Now, Koch & Co. utilizes center-line nesting on every panel that goes through the production cycle.
"I can run at about 10 or 12 sheets of vinyl-laminated particleboard an hour," he says. "And that's all drilled, dadoed, toekicked - the whole nine yards. I'll put a full sheet on and when that sheet is done, there is a complete side and all it needs to do is go into the box."
Koch admits to occasionally falling behind schedule, but credits the center-line nesting for helping get back on-time and delivering products when necessary.
In fact, when the first router was integrated into production, Koch says he started running only cabinet sides because that is what he was used to with the point-to-points. But as he started getting more familiar with the software, the production cycle swung to complete routing of the parts.
And now, with the routers and their nesting capabilities, Koch boasts that if he gets an order of 25 cabinets, he could have them cut in an hour.
Needless to say, the C.R. Onsrud nesting routers have boosted Koch's productivity and reduced his required workforce by three.
"We figured that, compared to what we are running now, I would need three more people the old way," with panel saws and a point-to-point machines, Koch says.
Each router has one operator, and because of the software's efficiency and abilities, Koch says he is able to put just one person, working a half shift, in the office.
The labor in the production cycle has become relatively minimal.
"[The employee inputting the jobs] designs the cabinets and then nests together half a day at a time for production," Koch says, adding that a half day is about 150 cabinets. "I produce that and send it to the C.R. Onsruds. The three workers at the routers just open the files and run the program."
In Koch & Co.'s pre-Onsrud CNC router days, point-to-point operators would have had to open the job files, modify the cabinets if needed and then set up the machine to accommodate the job. Not anymore.
"They don't have to modify or program the part on the machines anymore," Koch adds. "Everything is modified within the office by one person, and the other operators just need to make sure their bits and tooling are correct."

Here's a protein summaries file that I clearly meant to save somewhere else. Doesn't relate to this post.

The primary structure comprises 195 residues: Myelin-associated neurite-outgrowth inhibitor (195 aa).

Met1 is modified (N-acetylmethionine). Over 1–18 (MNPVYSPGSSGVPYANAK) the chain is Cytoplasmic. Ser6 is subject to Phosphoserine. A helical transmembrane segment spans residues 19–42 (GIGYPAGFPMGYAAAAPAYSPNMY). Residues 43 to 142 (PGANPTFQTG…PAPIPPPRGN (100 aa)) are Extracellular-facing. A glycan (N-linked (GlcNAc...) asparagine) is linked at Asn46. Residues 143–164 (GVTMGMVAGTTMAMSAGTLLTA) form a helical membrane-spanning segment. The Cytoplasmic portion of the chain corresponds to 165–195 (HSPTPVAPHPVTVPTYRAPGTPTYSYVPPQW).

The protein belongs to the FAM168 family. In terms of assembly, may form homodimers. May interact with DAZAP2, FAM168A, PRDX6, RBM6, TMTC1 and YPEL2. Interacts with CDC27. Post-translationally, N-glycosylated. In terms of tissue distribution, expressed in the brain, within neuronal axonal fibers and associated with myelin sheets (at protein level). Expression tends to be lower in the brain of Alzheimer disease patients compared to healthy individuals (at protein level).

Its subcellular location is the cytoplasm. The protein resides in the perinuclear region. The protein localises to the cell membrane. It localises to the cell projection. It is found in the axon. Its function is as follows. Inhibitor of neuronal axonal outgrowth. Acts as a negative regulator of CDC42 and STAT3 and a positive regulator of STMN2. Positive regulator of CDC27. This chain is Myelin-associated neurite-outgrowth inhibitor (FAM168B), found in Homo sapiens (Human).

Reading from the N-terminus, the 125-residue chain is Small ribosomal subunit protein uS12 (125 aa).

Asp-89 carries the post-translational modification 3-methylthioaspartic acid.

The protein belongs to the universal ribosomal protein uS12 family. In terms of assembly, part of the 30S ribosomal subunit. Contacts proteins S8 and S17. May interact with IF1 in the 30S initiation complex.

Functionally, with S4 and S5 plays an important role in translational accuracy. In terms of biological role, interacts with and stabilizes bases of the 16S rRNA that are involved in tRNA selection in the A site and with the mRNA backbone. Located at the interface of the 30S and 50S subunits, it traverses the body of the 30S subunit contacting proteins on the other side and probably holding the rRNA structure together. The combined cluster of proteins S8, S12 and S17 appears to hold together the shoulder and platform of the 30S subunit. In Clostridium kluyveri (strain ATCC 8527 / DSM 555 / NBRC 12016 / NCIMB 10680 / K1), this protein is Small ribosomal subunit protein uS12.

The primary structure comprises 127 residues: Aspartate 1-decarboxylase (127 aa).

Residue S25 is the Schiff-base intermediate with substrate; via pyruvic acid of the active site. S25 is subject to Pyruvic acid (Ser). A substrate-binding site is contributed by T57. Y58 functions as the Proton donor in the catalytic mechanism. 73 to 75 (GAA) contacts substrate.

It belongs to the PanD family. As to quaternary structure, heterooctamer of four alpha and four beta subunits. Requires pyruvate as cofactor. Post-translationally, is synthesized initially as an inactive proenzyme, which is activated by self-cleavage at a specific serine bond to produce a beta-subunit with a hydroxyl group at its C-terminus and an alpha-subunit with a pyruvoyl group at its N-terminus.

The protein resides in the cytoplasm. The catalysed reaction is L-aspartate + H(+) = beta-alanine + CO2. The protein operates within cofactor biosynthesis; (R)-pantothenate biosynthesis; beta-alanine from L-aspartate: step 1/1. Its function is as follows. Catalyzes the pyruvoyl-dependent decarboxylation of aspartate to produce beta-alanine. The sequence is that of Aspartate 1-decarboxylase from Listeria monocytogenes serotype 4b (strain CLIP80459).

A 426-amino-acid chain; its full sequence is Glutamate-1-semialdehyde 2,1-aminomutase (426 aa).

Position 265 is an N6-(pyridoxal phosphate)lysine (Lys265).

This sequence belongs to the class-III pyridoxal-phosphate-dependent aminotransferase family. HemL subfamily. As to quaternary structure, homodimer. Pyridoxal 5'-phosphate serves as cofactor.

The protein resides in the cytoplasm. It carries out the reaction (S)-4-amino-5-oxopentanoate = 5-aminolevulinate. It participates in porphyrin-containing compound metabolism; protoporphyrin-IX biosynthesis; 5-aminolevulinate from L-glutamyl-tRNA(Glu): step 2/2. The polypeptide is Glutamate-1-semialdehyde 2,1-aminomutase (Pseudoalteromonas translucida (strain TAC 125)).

This frees up Koch to focus on other things in the plant that he could not get to before. "The less time I have to spend with this, the more time I can spend increasing productivity elsewhere," he says.
The nesting routers-software combination has helped Koch & Co. reduce its inventory, something Koch says is quite important for the business.
With loans out on the materials coming into the shop, he adds, he has to send out product as quickly as possible. The fast turnaround the company offers now allows it to keep relatively no stock or inventory.
"Anytime you have inventory reduced on your books, it's better in the long run," Koch says. "I reduced my stock because I was able to run the part as orders came in."
The routers have allowed for nesting together a half-day's worth of production or more, which in turn has reduced waste, Koch says.
Despite all the success the company has had with its new equipment, Koch does not necessarily recommend nesting routers to everyone, unless they are doing a fair amount of custom work.
"If I was doing straight, standard cabinets, I'm not going to gain a lot from nesting routers because most of those types of cabinets are stocked in bulk," Koch says. "If you create a weird angle, that is hard to optimize on a panel saw - that is where nesting routers are at their best."